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Publication numberUS20060039276 A1
Publication typeApplication
Application numberUS 10/920,906
Publication dateFeb 23, 2006
Filing dateAug 18, 2004
Priority dateAug 18, 2004
Also published asUS8189488, US8867375, US20080178035, US20120198270
Publication number10920906, 920906, US 2006/0039276 A1, US 2006/039276 A1, US 20060039276 A1, US 20060039276A1, US 2006039276 A1, US 2006039276A1, US-A1-20060039276, US-A1-2006039276, US2006/0039276A1, US2006/039276A1, US20060039276 A1, US20060039276A1, US2006039276 A1, US2006039276A1
InventorsVinit Jain, Jorge Rafael Nogueras
Original AssigneeInternational Business Machines Corporation
Export CitationBiBTeX, EndNote, RefMan
External Links: USPTO, USPTO Assignment, Espacenet
Failback to a primary communications adapter
US 20060039276 A1
Abstract
Methods, systems, and program products are provided for failback to a primary communications adapter. Embodiments of the present invention include receiving, in a driver for a primary communications adapter and a backup communications adapter, a link up event for the primary communications adapter; determining that the primary communications adapter is capable of receiving packets; setting the backup communications adapter to idle; and activating the primary communications adapter. In typical embodiments, the primary communications adapter includes a plurality of linked communications adapters comprising an EtherChannel pseudo-adapter.
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Claims(18)
1. A method for failback to a primary communications adapter, the method comprising:
receiving, in a driver for a primary communications adapter and a backup communications adapter, a link up event for the primary communications adapter;
determining that the primary communications adapter is capable of receiving packets;
setting the backup communications adapter to idle; and
activating the primary communications adapter.
2. The method of claim 1 wherein determining that the primary communications adapter is capable of receiving packets further comprises:
sending a packet from the backup communications adapter to the primary communications adapter; and
receiving the packet in the primary communications adapter.
3. The method of claim 2 wherein sending a packet from the backup communications adapter to the primary communications adapter further comprises broadcasting an ARP packet to all link layer addresses on a LAN.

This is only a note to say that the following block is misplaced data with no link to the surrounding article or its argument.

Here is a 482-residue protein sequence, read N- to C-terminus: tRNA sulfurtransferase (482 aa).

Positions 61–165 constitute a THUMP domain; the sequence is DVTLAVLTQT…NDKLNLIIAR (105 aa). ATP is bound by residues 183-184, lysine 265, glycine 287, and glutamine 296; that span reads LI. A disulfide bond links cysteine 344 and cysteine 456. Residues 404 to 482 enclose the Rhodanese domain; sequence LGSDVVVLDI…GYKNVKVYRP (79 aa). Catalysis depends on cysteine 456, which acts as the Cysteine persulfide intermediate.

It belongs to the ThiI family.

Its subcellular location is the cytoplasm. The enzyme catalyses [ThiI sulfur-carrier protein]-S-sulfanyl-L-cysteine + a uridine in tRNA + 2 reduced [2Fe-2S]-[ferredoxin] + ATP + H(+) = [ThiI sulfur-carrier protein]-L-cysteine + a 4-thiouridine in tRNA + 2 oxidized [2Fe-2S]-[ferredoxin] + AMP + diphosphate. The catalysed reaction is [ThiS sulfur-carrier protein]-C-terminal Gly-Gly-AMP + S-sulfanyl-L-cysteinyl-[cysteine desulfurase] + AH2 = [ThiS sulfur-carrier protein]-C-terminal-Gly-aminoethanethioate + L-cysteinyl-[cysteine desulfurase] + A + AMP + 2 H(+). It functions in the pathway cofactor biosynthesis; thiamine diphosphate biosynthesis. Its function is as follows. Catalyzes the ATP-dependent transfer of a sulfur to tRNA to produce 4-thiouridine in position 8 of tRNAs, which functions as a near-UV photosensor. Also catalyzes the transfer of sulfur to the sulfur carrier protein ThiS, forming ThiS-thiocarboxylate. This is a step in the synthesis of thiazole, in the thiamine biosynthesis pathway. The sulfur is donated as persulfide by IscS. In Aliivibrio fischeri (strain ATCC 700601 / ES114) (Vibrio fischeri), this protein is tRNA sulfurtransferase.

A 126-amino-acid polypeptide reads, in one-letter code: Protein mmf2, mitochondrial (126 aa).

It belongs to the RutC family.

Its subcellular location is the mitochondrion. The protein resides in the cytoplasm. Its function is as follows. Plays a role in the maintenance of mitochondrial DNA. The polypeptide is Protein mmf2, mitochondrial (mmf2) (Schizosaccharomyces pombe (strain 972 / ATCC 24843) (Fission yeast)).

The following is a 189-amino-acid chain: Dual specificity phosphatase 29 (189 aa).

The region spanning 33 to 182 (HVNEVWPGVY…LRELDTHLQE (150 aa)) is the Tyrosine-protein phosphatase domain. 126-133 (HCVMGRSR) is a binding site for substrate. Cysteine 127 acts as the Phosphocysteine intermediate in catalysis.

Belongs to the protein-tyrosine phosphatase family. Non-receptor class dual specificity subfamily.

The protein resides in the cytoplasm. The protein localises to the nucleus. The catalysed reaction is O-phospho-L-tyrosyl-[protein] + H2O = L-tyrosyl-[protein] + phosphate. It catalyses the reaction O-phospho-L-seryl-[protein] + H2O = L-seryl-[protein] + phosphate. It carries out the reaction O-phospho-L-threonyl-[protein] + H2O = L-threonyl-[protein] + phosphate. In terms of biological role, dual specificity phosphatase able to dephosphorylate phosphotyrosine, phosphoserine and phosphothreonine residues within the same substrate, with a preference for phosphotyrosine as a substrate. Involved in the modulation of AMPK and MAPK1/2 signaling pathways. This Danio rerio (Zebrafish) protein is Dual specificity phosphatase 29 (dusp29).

4. The method of claim 1 wherein determining that the primary communications adapter is capable of receiving packets further comprises predetermining a period of time to initialize ports connecting segments of a LAN.
5. The method of claim 1 wherein the primary communications adapter further comprises a plurality of linked communications adapters.
6. The method of claim 5 wherein the plurality of linked communications adapters further comprise an EtherChannel pseudo-adapter.
7. A system for failback to a primary communications adapter, the system comprising:
means for receiving, in a driver for a primary communications adapter and a backup communications adapter, a link up event for the primary communications adapter;
means for determining that the primary communications adapter is capable of receiving packets;
means for setting the backup communications adapter to idle; and
means for activating the primary communications adapter.
8. The system of claim 7 wherein means for determining that the primary communications adapter is capable of receiving packets further comprises:
means for sending a packet from the backup communications adapter to the primary communications adapter; and
means for receiving the packet in the primary communications adapter.
9. The system of claim 8 wherein means for sending a packet from the backup communications adapter to the primary communications adapter further comprises means for broadcasting an ARP packet to all link layer addresses on a LAN.
10. The system of claim 7 wherein means for determining that the primary communications adapter is capable of receiving packets further comprises means for waiting a predetermined period of time after receiving the link up event for the primary communications adapter.
11. The system of claim 7 wherein the primary communications adapter further comprises a plurality of linked communications adapters.
12. The system of claim 11 wherein the plurality of linked communications adapters further comprise an EtherChannel pseudo-adapter.
13. A computer program product for failback to a primary communications adapter, the computer program product comprising:
a recording medium;
means, recorded on the recording medium, for receiving, in a driver for a primary communications adapter and a backup communications adapter, a link up event for the primary communications adapter;
means, recorded on the recording medium, for determining that the primary communications adapter is capable of receiving packets;